I want to write a script that merges contents of several .csv files in one .csv file, i.e appends columns of all other files to the columns of first file. I had tried doing so using a "for" loop but was not able to proceed with it.

Does anyone know how to do this in Linux?

  • By merge, you mean that you want to combine lines from file A and file B if, for example, their first entry is the same? In that case, join might be for you, otherwise, errr, cat? – Ulrich Schwarz Jul 4 '16 at 12:42
  • You need to explain the type of merge you want; adding file2's columns as new columns to file1? Or ading file2's rows after file1? Or matching on an index key? Or...? – Stephen Harris Jul 4 '16 at 12:42
  • Appending columns of all other files to the columns of first file. – rmb Jul 4 '16 at 12:44
  • 1
    paste may be what you're looking for – Stephen Harris Jul 4 '16 at 13:26
  • Please edit your question and show us an example of your input file(s) and desired output file(s). There are many ways to "merge" csv files. – terdon Jul 4 '16 at 13:51

Here's a perl script that reads in each line of each file specified on the command line and appends it to elements in the array (@csv). When there's no more input, it prints out each element of @csv.

The .csv files will be appended in the order that they are listed on the command line.

WARNING: This script assumes that all input files have the same number of lines. Output will likely be unusable if any file has a different number of lines from any of the others.


use strict;

my @csv=();

foreach (@ARGV) {
  my $linenum=0;

  open(F,"<",$_) or die "couldn't open $_ for read: $!\n";

  while (<F>) {
    $csv[$linenum++] .= "," . $_;


foreach (@csv) {
  s/^,//;   # strip leading comma from line
  print $_,"\n";

Given the following input files:

==> 1.csv <==

==> 2.csv <==

==> 3.csv <==

it will produce the following output:

$ ./mergecsv.pl *.csv

OK, now that you've read this far it's time to admit that this doesn't do anything that paste -d, *.csv doesn't also do. So why bother with perl? paste is quite inflexible. If your data is exactly right for what paste does, you're good - it's perfect for the job and very fast. If not, it's completely useless to you.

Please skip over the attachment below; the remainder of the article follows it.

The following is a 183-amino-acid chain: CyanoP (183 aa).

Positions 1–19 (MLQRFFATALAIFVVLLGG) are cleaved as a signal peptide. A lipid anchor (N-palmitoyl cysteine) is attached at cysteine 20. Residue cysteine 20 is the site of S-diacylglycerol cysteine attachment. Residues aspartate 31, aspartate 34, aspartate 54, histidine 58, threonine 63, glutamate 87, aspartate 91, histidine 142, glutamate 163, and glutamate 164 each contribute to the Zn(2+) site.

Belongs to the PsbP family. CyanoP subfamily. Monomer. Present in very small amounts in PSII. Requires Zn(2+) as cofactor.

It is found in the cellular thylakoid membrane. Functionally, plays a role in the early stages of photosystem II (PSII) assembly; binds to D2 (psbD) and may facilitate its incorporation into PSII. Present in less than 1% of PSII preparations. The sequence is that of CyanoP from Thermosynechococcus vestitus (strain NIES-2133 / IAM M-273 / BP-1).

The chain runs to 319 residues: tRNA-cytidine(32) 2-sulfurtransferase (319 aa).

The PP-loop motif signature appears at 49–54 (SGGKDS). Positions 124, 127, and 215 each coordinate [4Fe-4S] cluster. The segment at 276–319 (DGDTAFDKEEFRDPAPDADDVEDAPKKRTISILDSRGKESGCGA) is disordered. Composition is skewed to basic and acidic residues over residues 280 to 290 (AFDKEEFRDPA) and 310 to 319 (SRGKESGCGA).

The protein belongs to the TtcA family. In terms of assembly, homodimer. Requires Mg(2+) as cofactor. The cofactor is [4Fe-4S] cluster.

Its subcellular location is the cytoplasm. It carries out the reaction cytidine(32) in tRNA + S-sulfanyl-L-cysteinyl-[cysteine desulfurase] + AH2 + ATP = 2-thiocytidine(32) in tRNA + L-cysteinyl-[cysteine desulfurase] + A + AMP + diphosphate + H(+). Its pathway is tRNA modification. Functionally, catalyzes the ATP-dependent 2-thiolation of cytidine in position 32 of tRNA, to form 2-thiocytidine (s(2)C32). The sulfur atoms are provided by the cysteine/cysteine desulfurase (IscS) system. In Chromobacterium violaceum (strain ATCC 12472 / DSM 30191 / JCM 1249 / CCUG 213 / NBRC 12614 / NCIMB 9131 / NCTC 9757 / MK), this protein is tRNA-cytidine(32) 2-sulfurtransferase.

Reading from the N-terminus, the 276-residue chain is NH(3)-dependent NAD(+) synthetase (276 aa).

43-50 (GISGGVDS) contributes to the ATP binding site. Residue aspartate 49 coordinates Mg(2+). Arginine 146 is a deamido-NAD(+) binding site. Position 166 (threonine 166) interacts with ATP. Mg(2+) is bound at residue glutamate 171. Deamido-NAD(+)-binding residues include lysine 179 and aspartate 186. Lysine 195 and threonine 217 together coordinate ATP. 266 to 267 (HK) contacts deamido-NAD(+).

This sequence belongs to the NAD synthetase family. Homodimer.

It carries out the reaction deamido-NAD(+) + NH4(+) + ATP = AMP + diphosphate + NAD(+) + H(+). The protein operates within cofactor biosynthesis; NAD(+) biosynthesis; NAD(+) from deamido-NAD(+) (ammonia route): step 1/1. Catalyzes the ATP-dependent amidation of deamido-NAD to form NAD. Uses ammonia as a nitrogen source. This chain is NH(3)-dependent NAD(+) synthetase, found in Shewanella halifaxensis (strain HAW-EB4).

There are any number of ways a perl script like this could be improved (e.g. handling files of different lengths by counting the number of fields for each file and adding the correct number of empty fields to @csv for each of the file(s) which are missing lines. or at least detecting different lengths and exiting with an error) but this is a reasonable starting point if more sophisticated merging is required.

BTW, this uses a really simple algorithm and stores the entire contents of all input files in memory (in @csv) at once. For files up to a few MB each on a modern system, that's not unreasonable. If, however, you are processing HUGE .csv files, a better algorithm would be to:

  • open all the input files and, while there's still input to read:
    • read a line from each file
    • append the lines (in @ARGV order)
    • print the appended line

The simplest approach for achieving that would be typing the following command

cat *csv > combined.csv

This file would contain the contents of all your csv files just in the way you mentioned.

  • 1
    Wouldn't this copy the rows in a common file instead of the columns? – fschmitt Jul 4 '16 at 13:53
  • @fschmitt Copying the rows is appending to the columns, right? – Kusalananda Jul 4 '16 at 13:55
  • @Kusalananda no, it's just concatenating the files. – cas Jul 4 '16 at 14:00
  • @cas Matter of interpretation. If I have a row and append values to it, they go on the same row. If I have a column and append values to it, they go in the same column. If I want to append the columns to columns, do they go as new columns, or are the appended to the end of the existing ones? – Kusalananda Jul 4 '16 at 14:19
  • 4
    In this particular case, what the OP wants is: for each individual line of all input files, append the fields line to make one long line with all the columns, and then repeat the process for all subsequent lines. This is hard to describe unambiguously in plain English - the algorithm in my perl script (or the more memory-efficient algorithm described after it) explains it better and is easier to follow. – cas Jul 4 '16 at 14:34

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